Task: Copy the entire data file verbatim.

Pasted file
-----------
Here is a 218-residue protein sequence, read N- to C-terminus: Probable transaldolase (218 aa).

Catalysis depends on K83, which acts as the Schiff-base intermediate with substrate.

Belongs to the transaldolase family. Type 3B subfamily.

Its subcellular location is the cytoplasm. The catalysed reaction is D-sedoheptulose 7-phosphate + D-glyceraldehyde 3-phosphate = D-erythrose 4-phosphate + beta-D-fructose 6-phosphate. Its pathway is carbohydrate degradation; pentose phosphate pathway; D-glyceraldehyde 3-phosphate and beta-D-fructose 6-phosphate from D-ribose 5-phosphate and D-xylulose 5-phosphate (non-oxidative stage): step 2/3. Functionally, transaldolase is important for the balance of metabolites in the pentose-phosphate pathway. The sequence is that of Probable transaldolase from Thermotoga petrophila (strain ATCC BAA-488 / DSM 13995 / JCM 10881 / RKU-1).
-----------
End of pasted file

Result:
Here is a 218-residue protein sequence, read N- to C-terminus: Probable transaldolase (218 aa).

Catalysis depends on K83, which acts as the Schiff-base intermediate with substrate.

Belongs to the transaldolase family. Type 3B subfamily.

Its subcellular location is the cytoplasm. The catalysed reaction is D-sedoheptulose 7-phosphate + D-glyceraldehyde 3-phosphate = D-erythrose 4-phosphate + beta-D-fructose 6-phosphate. Its pathway is carbohydrate degradation; pentose phosphate pathway; D-glyceraldehyde 3-phosphate and beta-D-fructose 6-phosphate from D-ribose 5-phosphate and D-xylulose 5-phosphate (non-oxidative stage): step 2/3. Functionally, transaldolase is important for the balance of metabolites in the pentose-phosphate pathway. The sequence is that of Probable transaldolase from Thermotoga petrophila (strain ATCC BAA-488 / DSM 13995 / JCM 10881 / RKU-1).